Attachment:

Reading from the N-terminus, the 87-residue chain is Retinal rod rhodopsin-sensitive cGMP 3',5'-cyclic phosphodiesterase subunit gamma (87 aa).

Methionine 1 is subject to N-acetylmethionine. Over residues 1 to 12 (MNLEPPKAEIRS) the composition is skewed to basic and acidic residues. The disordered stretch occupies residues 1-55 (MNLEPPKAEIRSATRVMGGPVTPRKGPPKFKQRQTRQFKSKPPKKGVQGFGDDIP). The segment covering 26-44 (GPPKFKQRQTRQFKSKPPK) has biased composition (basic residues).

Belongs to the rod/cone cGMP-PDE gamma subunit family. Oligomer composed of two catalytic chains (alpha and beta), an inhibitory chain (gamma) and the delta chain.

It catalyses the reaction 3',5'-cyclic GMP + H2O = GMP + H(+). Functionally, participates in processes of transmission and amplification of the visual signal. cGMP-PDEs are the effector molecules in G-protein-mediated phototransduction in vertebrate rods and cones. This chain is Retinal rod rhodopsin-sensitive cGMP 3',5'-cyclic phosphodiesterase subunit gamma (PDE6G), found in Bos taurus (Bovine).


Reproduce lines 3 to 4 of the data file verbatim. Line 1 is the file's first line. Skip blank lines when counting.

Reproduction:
Belongs to the rod/cone cGMP-PDE gamma subunit family. Oligomer composed of two catalytic chains (alpha and beta), an inhibitory chain (gamma) and the delta chain.

It catalyses the reaction 3',5'-cyclic GMP + H2O = GMP + H(+). Functionally, participates in processes of transmission and amplification of the visual signal. cGMP-PDEs are the effector molecules in G-protein-mediated phototransduction in vertebrate rods and cones. This chain is Retinal rod rhodopsin-sensitive cGMP 3',5'-cyclic phosphodiesterase subunit gamma (PDE6G), found in Bos taurus (Bovine).